Every Moment Is A Chance To Get Something That Lives On29 October 2021
Vishal Jugdeo interviewed by Paul Kajander
Does Your House Have Lions (2021) is a 49 minute film by Delhi-based poet vqueeram and Los Angeles-based artist Vishal Jugdeo. Shot like cinéma-vérité, the piece moves around friends and lovers vqueeram lives with. It documents Delhi, Bombay and Goa, during the time-period of January 2016 to September 2020, and speaks to an intensified political atmosphere in India. This film is just one iteration of an ongoing collaborative process between vqueeram and Jugdeo.
For several months, I’ve had the pleasure of thinking with this complex and profoundly beautiful new work, which prompted much correspondence about Vishal & vqueeram’s working methodology and the many details surrounding the lived experience of producing such an encompassing project. Through his spirited responses, Vishal shared a wealth of contextual information that will offer an enriched experience of this vital document, which shines a brave and loving light on a house of luminous relations, burning brightly against the encroaching darkness of diminishing democratic freedoms in India.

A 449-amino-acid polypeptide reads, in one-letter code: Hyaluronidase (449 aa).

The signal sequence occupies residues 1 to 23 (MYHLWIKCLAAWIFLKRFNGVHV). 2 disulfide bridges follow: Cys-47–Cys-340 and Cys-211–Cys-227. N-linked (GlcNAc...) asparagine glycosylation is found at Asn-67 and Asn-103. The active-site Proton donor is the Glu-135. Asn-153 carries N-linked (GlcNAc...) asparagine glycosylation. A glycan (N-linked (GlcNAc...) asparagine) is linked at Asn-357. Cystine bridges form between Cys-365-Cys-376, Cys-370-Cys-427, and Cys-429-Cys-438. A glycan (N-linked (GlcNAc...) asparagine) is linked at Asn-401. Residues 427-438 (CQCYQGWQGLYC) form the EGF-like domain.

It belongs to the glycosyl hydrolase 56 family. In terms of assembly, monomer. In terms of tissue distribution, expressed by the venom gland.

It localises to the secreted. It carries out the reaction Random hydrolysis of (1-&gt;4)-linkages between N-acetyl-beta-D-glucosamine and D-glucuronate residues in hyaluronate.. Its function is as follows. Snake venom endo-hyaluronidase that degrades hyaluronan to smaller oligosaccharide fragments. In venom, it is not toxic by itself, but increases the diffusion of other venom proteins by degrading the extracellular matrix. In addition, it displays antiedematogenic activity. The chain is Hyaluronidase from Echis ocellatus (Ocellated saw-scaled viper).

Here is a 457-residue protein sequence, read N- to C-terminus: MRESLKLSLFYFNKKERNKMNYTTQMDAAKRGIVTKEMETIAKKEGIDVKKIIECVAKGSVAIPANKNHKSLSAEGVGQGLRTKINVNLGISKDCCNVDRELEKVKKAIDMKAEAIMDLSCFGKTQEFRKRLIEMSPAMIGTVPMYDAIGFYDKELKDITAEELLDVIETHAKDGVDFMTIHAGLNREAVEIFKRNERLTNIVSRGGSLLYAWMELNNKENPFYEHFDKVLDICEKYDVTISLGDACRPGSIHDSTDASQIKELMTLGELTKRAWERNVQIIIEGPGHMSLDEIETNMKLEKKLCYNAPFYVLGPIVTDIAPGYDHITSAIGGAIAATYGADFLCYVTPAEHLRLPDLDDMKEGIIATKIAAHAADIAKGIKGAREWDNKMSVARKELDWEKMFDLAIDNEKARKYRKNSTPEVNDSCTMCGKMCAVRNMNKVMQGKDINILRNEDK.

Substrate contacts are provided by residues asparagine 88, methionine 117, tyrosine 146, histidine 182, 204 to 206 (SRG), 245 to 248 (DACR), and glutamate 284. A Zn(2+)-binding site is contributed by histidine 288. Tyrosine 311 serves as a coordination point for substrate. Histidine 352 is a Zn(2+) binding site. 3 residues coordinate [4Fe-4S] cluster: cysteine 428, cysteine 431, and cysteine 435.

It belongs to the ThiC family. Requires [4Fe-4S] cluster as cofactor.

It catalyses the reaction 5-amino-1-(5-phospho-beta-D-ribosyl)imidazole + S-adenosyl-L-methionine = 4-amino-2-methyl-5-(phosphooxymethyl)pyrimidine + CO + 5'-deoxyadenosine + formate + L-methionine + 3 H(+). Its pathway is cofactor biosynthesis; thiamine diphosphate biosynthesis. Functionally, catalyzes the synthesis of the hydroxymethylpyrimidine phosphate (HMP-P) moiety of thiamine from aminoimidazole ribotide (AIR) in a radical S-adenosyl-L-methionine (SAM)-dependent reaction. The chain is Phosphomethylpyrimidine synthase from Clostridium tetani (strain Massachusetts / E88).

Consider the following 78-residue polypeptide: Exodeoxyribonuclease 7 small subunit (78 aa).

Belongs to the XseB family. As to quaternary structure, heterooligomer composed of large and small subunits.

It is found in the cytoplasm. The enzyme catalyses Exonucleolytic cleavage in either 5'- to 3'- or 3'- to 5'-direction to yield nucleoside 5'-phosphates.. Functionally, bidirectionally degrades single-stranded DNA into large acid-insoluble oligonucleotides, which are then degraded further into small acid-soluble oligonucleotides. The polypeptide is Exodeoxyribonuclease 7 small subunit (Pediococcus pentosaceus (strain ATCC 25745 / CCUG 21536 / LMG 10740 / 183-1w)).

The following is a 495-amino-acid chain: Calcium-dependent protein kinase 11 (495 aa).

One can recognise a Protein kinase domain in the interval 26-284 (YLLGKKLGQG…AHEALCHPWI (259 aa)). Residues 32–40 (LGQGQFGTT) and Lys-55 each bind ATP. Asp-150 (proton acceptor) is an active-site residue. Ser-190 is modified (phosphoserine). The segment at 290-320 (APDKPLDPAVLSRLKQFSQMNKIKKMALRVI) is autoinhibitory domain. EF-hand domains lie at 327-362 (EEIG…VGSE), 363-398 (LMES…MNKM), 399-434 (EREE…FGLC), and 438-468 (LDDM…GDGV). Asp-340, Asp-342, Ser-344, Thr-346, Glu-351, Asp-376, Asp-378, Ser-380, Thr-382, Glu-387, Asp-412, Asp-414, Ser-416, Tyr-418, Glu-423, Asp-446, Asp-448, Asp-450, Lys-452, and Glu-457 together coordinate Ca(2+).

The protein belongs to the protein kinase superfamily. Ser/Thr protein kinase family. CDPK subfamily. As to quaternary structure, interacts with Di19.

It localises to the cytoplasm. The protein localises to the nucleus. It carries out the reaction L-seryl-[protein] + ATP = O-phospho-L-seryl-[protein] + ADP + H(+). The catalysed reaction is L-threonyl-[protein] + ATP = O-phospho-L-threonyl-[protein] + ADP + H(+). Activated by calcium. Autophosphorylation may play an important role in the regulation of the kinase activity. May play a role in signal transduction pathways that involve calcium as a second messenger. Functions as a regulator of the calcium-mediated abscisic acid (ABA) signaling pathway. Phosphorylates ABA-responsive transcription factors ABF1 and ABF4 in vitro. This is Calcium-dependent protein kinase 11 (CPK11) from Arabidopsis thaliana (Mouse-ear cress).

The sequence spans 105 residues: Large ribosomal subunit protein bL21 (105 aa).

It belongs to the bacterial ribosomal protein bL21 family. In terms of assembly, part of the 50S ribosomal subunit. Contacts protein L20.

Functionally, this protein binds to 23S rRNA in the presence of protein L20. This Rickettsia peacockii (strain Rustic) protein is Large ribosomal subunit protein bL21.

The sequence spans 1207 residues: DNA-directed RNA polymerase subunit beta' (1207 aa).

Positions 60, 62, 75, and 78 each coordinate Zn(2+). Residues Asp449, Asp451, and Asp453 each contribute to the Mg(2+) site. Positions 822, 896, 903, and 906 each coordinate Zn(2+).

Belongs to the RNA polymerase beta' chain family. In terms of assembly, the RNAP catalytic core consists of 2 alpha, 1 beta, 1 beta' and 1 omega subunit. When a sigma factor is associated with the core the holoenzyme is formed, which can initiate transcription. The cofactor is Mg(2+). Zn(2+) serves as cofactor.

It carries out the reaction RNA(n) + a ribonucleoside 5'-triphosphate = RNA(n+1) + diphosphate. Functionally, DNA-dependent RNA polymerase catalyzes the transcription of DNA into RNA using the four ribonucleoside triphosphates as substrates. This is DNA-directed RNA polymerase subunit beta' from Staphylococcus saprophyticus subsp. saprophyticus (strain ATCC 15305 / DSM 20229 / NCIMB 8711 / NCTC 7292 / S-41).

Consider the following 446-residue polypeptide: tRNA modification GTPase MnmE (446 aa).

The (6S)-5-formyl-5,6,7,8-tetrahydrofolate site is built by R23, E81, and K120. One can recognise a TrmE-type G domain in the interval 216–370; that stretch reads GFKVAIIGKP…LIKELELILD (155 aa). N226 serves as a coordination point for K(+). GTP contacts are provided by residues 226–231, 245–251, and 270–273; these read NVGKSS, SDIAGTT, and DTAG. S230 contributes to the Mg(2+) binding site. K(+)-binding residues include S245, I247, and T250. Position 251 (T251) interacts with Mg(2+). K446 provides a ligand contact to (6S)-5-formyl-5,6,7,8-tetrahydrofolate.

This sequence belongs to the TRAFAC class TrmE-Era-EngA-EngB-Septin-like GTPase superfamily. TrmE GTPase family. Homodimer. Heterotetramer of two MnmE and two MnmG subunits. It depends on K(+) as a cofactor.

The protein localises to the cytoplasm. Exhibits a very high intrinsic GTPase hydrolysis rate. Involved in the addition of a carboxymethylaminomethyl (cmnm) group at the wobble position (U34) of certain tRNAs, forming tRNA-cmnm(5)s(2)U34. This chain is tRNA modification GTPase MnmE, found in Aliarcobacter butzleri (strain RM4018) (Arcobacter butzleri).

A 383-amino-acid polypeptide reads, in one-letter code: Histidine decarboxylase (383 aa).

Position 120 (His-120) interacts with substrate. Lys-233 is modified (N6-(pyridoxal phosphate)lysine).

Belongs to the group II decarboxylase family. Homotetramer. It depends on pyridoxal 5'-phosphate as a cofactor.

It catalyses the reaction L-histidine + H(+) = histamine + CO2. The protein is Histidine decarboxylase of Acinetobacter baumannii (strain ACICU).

Paul Kajander: Vish, I am so excited to ask you about Does Your House Have Lions (2021), your most recent in a string of collaborative works with vqueeram. You’d shared some early edits as you were putting it together, so it wasn’t until its public release through MOCA LA’s SCREEN series that I learned you’d given it this title. There’s so much to say about this work, but I want to start with what the title brings to mind: it comes from Sonia Sanchez’s quoting an anecdote about Rahsaan Roland Kirk who had told jazz producer Joel Dorn to buy a house that had concrete lions out front.1 By using this title, you and vqueeram are pointing to both Sanchez and Kirk and I couldn’t help but think about the latter’s ability to play multiple instruments at once. When Kirk played two saxophones and a clarinet simultaneously—it’s not just that you’re hearing these instruments together, like in an overdub—they sound different because they’re being played at the same time, with his crazy circular-breathing-stretching to activate each instrument. Knowing where this title comes from, I was thinking of your capacity as an artist to perform multiple roles simultaneously while making this work with your collaborators, and in this way, it feels like an echo of Kirk’s ability to push conventional limitations in straining towards a richer sound.